Familiarity breeds Intimacy, Part 1
Aesop said, “Familiarity breeds contempt.”
I think Aesop is wrong. If contempt is to be understood as some form of disdain, scorn, or treating something as worthless or unwanted, then familiarity alone can’t breed contempt. As familiar as I am with them, I’ve have never in all my life had contemptuous thoughts towards a chocolate chip cookie. People are very familiar with their pets–often spending more time, money, and emotional energy on them then on the people around them, yet there is not a hint of contempt towards them. Why? What is the difference between the dog and the spouse, the cat and the neighbor, the fish and the family member?
Q: If familiarity doesn’t naturally breed contempt, what does?
- Contempt is birthed when Conditions are placed on relationships. As soon as love is attached to an “if,” (I’ll love you if… I’ll do this if you do _______), the possibility for scorn is born. An operating system of score keeping and dutiful rule-following manifests itself in a tired experience of never meeting expectations. In Genesis 16, Sarah created imaginary conditions the greater love she desired, “If only we had a child.” These conditions created an unhealthy circumstance and ignited some disastrous consequences (Genesis 16:1-3). Conditional love breeds contempt.
- Contempt matures when Comparisons are made. When the possibility and the promise of the other, better, easier, more beautiful, more satisfying way or a short cut towards meeting our desires arrives–disappointment and dissatisfaction take up residence in the heart. Back to Sarah, when she began to compare herself to Hagar, now with her husband’s child, she began to despise her (Genesis 16:4-5). Comparison breeds contempt.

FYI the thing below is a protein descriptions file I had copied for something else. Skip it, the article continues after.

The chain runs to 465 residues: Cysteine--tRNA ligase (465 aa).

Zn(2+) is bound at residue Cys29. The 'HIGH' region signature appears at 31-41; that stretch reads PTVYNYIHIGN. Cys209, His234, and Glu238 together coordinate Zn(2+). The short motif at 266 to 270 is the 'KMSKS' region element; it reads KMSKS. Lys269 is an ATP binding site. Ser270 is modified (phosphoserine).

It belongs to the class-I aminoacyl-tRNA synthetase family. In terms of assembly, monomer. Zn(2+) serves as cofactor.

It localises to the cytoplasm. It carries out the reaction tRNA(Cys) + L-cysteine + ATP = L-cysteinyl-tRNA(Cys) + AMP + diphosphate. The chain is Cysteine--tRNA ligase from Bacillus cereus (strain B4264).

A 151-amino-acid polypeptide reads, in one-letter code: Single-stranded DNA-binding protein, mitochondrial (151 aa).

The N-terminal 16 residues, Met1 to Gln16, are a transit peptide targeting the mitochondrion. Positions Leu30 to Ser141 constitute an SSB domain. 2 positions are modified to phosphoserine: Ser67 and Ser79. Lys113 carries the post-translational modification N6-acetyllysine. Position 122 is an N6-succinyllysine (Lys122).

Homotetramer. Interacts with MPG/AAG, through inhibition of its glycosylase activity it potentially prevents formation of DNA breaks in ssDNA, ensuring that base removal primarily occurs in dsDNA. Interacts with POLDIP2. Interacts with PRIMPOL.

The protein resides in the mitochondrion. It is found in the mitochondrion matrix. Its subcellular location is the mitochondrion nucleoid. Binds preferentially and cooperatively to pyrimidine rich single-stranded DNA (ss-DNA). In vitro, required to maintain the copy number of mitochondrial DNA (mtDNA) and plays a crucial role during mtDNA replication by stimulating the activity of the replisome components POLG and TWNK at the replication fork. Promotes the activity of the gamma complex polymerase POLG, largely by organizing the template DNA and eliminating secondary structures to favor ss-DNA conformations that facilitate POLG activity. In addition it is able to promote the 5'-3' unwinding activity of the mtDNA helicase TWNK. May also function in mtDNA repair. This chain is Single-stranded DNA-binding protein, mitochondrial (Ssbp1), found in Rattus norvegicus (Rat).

- Contempt is fully grown when Criticism is levied without compassion. Disrespect begins to grow when our relational goals consist of striving to make others exactly like us or having others serve our purposes at the expense of theirs. Once again, in a tumultuous and contemptuous place, Sarah’s all-inclusive criticism included her husband in her indictment, making him responsible for her problems (Genesis 16:4-5). Criticism breeds contempt.
- Contempt ushers a relationship to death’s door when Callousness trumps heartfelt care. When an uncaring spirit or a “take it or leave it attitude,” rules the day, we will begin to despise the one who is treating us so. Each familiar hour spent with this person will drive a wedge deeper and wider between them. Finally, Sarah’s hardened heart dismisses out of hand her servant who had tried to please her by following her orders (Genesis 16:6). Callousness breeds contempt.
From time to time I’ve found myself on various rungs on the downward spiral of contempt. And as humbling and embarrassing as it is to admit, sometimes I find myself with these thoughts and feelings of contempt towards God!
I put conditions on God and complain like a spoiled child when he doesn’t write the story of my life according to my screenplay, “If you really loved me, things would be going according to my plans!”
I begin to look at the circumstances of those around me, examining what God is doing in my life compared to theirs and cry-out, “Why does everyone else have it so easy? Why do I have to struggle so much?”
I develop a critical spirit towards God and everyone else, concluding that no one really cares about me and my life.
And the final stop on my downward spiral–I grow cold, distant, and pull back from all of my relationships.
It doesn’t have to be this way! Even though Sarah’s story continued in a sad way, our story is still moving forward and there is hope for us to find a better destination!
Dream with me for a moment – wouldn’t it be great if a parent loved their 16-year-old more then when their child was six? Wouldn’t it be amazing if it were the norm and not the exception for a couple’s love for each other to be greater and more passionate at their 50-year wedding anniversary than on their wedding day? How do we get there?
In part two of this series, I’ll talk about the positives – how familiarity can actually breed intimacy, and how the common place can become a beautiful and necessary part of a healthy relationship.